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Photograph: Ali Garber

The Grilling: Ivy Stark's hangover cure is a giant burrito and lots of Gatorade

In each issue, we put a different culinary star from Time Out Market New York in the hot seat. This time, the chef behind Ivy Stark and BKLYN Wild answers our rapid-fire questions.

By Will Gleason
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Those who say there isn’t any great Mexican food in New York City haven’t eaten in one of Ivy Stark’s irresistible restaurants. Having spent years helming the kitchens of upscale cantinas—Dos Caminos, Rosa Mexicano, El Toro Blanco—Stark has helped to pave the way for many of the new-school South of the Border establishments that are heating up NYC. Most recently, she launched a menu at newcomer Casa Bocado, which serves bites like Mexico-inspired sushi and a skirt steak with goat-cheese enchiladas.

But Stark isn’t a one-trick chef: In the mid-1990s, she slung dishes at the sophisticated uptown landmark Sign of the Dove, before moving from New York to Los Angeles to cook pan-Latin cuisine at Ciudad with her soon-to-be mentors Mary Sue Milliken and Susan Feniger. But the Big Apple eventually called her back—thankfully for us—placing her on the salsa-drenched path to Time Out Market, where she now heads her namesake rooftop cantina as well as the plant-based BKLYN Wild downstairs.

We caught up with the chef to chat about her NYC go-tos, her favorite band and the golden rule of running a kitchen.

Describe your first apartment in New York.
Oh, my gosh, it was on the Bowery, right across from Phebe’s. It was a second-floor “loft”—a tiny room that I shared with two artists. It was a long time ago and far away, but it was really cool. It had a hand-built bathroom and handmade tiles.

Where were you working then?
I think my first job was at Sign of the Dove, a fine-dining restaurant on 64th Street and Third Avenue. You’re probably too young to remember it. [Laughs] It was sold in the late 1990s, and now it’s a condo tower. But that place was one of the best in NYC.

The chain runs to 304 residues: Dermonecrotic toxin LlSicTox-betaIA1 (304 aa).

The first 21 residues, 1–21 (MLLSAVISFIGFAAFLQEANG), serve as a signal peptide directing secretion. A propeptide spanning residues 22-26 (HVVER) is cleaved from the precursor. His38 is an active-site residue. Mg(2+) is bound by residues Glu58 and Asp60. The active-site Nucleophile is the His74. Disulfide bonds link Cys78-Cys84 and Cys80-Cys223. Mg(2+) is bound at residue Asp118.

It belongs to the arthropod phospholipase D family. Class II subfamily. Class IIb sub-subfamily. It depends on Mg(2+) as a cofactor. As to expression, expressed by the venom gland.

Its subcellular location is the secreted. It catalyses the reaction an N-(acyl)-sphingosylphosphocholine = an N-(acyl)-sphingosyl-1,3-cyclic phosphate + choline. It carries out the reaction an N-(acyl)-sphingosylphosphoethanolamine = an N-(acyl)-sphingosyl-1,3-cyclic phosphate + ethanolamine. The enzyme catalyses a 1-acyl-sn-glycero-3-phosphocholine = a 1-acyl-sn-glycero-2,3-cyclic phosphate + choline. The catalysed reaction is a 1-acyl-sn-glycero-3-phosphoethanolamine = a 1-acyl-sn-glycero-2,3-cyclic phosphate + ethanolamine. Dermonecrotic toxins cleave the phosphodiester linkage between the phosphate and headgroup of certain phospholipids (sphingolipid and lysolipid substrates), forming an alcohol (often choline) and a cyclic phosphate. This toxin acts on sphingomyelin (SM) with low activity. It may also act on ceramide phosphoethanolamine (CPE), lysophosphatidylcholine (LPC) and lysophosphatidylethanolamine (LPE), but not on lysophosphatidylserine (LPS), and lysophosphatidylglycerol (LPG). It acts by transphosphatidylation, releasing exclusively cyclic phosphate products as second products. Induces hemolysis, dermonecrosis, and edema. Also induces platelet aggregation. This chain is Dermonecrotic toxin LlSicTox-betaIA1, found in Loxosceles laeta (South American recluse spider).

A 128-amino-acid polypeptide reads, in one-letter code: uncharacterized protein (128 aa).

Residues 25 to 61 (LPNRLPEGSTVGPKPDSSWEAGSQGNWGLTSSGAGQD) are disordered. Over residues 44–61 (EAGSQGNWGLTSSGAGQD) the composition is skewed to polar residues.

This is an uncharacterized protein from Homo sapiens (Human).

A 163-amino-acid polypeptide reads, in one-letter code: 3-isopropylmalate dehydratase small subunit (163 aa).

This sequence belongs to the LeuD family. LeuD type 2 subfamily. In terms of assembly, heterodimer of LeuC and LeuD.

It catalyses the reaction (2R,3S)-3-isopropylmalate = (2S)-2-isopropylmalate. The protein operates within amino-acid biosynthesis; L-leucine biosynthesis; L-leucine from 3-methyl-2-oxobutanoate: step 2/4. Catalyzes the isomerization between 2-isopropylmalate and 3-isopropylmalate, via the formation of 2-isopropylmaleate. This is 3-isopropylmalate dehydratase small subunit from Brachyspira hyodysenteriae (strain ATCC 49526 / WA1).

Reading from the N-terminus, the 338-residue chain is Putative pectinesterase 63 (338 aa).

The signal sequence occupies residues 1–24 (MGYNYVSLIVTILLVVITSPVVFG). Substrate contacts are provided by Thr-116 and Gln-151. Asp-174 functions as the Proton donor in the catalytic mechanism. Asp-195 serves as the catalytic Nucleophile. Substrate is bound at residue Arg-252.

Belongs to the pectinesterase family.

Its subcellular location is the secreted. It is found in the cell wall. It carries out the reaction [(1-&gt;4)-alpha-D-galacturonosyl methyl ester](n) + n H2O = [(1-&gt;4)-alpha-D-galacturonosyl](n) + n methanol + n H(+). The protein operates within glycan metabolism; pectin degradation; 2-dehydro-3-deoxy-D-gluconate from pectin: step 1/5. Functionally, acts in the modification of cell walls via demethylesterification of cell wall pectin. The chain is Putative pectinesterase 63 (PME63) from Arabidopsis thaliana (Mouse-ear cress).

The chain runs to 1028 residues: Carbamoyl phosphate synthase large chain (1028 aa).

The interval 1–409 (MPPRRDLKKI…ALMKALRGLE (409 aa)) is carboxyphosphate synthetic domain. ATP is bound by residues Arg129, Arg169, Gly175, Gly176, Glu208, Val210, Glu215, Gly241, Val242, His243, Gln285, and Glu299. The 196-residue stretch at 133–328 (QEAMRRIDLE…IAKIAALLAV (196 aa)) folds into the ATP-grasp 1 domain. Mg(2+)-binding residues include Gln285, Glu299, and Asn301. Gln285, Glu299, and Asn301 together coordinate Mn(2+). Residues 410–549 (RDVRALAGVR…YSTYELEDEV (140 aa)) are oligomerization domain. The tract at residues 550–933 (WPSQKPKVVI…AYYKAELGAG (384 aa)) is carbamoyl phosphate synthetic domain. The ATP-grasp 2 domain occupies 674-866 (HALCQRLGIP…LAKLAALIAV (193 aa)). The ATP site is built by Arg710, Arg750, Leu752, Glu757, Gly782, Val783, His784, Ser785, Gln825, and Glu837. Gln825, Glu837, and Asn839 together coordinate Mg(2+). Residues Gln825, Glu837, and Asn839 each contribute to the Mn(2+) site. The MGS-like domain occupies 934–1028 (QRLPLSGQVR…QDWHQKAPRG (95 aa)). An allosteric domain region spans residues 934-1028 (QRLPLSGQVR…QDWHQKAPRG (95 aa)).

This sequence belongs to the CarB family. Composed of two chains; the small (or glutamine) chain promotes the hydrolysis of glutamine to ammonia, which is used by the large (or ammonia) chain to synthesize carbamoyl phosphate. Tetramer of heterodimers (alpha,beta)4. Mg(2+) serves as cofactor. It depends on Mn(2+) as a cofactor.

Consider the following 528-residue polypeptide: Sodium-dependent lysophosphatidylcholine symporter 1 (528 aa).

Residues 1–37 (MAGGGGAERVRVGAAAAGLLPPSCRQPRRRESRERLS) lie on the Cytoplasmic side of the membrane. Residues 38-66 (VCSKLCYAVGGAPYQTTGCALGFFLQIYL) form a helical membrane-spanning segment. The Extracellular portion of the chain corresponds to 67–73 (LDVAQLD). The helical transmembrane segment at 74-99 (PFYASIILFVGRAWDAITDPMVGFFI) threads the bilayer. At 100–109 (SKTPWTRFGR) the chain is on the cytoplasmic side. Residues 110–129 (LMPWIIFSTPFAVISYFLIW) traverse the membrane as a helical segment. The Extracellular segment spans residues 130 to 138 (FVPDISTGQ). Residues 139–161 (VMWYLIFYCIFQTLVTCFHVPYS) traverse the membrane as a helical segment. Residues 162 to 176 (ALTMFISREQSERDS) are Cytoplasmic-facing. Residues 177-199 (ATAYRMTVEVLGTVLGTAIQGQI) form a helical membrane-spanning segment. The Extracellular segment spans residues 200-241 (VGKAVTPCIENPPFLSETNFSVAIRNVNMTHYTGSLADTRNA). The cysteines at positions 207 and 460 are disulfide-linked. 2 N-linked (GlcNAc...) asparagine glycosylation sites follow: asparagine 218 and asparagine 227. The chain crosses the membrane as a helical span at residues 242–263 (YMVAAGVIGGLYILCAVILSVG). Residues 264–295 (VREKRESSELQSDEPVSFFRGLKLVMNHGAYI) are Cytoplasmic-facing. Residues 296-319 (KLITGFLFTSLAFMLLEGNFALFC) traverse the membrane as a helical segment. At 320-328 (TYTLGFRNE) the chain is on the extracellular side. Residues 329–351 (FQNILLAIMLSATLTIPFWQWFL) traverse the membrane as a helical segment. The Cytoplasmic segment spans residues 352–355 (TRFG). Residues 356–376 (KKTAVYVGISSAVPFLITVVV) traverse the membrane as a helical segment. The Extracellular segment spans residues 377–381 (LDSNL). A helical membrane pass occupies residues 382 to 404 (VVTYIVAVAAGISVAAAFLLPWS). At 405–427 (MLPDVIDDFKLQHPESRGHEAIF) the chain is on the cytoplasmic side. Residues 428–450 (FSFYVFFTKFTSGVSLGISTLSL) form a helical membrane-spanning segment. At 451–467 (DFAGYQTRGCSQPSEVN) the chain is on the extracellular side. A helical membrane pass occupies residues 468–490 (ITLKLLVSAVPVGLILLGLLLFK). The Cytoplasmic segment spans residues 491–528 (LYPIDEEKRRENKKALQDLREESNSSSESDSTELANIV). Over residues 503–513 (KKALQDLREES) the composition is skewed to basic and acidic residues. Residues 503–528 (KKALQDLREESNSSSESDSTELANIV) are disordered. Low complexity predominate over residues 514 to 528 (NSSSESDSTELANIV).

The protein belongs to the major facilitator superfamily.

What cuisine would you cook if not Mexican food?
Mediterranean. I’ve done it before, and although I’m not doing it now, I adore it.

What’s been your biggest mistake in the kitchen?
I learned pretty quickly to tell the chef when my station was out of mise en place and there was no backup in the walk-in. I once ran out in the middle of the busy service—it wasn’t good.

Do you have a golden rule for your kitchen staff?
Always taste the food! Put yourself in the shoes of a diner who is paying $25 for an entrée. If that were me, would I be thrilled with it? Is it seasoned properly and cooked right?

What’s your greatest celebrity sighting?
Julia Roberts was a regular at Dos Caminos. Recently, Bill Murray. You see them all in NYC.

Where would you live if you had to be somewhere other than New York?
London. I love the architecture and the people. My family is nearly all British, so I feel like I’m with my people when I’m there.

What’s your favorite band?
I have many, but I would say Blondie. They’re a New York band. I’ve seen them many times live and have even gone backstage to meet Debbie Harry.

What’s the best borough?
Brooklyn. I’ve lived in Manhattan, but I’ll take Brooklyn by far. It’s endlessly fascinating.

What’s the best NYC subway line?
The F train—I’ve almost always lived on the F. It goes straight from Downtown Brooklyn to the center of Manhattan, as well as to Prospect Park, Coney Island and beyond.

Where do you take out-of-towners?
I always take them to Chinatown for great Vietnamese food. Then, we go to Wu Lim for back massages in those rooms with, like, 10 tables lined up next to each other.

What has been your most memorable night out in New York?
One night right before Christmas. I was with my friend Brian, and we went to Rockefeller Center to see the Rockettes live. Later that night, we went ice-skating at 1am.

What’s your go-to hangover cure?
A giant burrito and lots and lots of Gatorade.

What’s something people should know before they move here?
Just that the diversity of cultures is amazing—there’s no place like it on the planet. And the subways are generally great, no matter what anyone says!

Stark brings years of experience to her elevated take on Mexican cuisine. Head to Time Out Market to order some of the stall’s super-shareable dishes, such as the pepita-chipotle hummus and the carne asada tacos. For complete menus, more information and editors’ picks, head to timeout.com/newyork/market.

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